The word zephyr to designate a west wind , is certainly a precursor of the word chinook (in its first acception), and both were perfectly valid WOTDs !
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Re: GAME: Word of the Day (WOTD)

Postby Algot Runeman » Fri Jun 07, 2019 2:02 pm

A clarification:

Over the years in this thread, it has been common to explore and expose archaic words first used centuries ago along with neologisms of very recent coinage.
Consistently, "new" and "old" are less important than the rule: "not used before" as a formal entry.

Using the word flexibly and frequently in an "irreverent" sort of way has been common.

As a result, it is common that the word chooser's sentences and silly rhymes frequently bend a word while sticking somewhat close to the dictionary definition. The use of "neoteric" might have been bent more than usual.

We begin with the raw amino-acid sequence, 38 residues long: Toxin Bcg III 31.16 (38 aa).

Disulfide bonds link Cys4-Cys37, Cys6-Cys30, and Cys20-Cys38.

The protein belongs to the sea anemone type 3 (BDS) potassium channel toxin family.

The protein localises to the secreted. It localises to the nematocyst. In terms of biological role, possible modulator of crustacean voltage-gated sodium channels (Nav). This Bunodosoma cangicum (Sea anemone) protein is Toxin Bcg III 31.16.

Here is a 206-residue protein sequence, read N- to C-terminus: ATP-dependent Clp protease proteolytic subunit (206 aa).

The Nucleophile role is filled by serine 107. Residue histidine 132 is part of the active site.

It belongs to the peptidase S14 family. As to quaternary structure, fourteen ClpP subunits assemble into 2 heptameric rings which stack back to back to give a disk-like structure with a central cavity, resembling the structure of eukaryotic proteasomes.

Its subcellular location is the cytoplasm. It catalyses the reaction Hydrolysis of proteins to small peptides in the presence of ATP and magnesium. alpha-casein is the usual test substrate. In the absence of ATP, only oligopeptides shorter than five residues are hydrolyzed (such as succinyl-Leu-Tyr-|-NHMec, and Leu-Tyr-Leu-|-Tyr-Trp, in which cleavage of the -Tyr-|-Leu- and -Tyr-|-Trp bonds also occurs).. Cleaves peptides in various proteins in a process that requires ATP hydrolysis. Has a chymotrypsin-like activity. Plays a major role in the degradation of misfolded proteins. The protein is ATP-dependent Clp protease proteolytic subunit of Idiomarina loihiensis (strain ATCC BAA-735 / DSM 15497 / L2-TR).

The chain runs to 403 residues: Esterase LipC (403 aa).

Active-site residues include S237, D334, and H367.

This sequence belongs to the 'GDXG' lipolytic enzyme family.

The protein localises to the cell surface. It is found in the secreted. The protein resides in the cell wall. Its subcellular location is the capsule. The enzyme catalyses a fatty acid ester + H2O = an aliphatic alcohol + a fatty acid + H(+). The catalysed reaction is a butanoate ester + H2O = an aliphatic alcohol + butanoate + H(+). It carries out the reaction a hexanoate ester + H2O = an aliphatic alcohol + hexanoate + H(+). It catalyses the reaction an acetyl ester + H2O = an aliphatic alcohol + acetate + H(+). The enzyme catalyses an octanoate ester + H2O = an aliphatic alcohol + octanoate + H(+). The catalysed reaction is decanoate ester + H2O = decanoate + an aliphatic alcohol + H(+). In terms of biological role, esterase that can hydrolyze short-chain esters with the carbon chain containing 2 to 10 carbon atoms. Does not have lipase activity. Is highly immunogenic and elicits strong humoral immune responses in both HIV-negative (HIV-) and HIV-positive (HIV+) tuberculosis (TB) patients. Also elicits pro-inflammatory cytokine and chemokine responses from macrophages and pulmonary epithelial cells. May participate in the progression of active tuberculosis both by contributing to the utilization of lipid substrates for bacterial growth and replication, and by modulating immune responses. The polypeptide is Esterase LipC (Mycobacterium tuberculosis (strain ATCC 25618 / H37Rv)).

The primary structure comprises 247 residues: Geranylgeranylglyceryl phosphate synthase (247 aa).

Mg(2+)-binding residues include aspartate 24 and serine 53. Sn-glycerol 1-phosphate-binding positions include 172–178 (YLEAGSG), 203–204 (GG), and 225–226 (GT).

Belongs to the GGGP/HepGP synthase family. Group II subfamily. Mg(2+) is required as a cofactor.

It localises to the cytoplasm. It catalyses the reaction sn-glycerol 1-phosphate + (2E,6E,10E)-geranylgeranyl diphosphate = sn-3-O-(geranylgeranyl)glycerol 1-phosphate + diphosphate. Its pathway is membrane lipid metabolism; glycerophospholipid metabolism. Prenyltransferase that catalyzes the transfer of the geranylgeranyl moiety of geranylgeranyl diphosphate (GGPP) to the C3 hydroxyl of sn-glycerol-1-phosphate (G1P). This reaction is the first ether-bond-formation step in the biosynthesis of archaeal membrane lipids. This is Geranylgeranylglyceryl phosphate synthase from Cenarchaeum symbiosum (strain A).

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Apologies to all who prefer their words less mangled.
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Re: GAME: Word of the Day (WOTD)

Postby E Pericoloso Sporgersi » Fri Jun 07, 2019 8:16 pm

Algot Runeman wrote:neoteric

So could the name "Neo" in "The Matrix" trilogy be short for "Neoteric"?
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Re: GAME: Word of the Day (WOTD)

Postby Algot Runeman » Sat Jun 08, 2019 6:47 am

cortina

/kɔːˈtiːnə//kɔːˈtʌɪnə/
noun
Botany
(in some toadstools) a thin weblike veil extending from the edge of the cap to the stalk.

Origin
Mid 19th century: from late Latin, literally ‘curtain’.

==========

Toadstool or mushroom,
Seen in the forest gloom
Often has as a little ring
Left by that cortina thing.

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Re: GAME: Word of the Day (WOTD)

Postby E Pericoloso Sporgersi » Sat Jun 08, 2019 9:59 am

Algot Runeman wrote:cortina

I do like mushrooms, à l'escargot, à la Grecque, teppanyaki and in many other styles, even raw in a salad.

But I never had the opportunity to get a taste of the Ampezzo style, although when I was 11 or so, I visited there with my parents, unfortunately in high summer.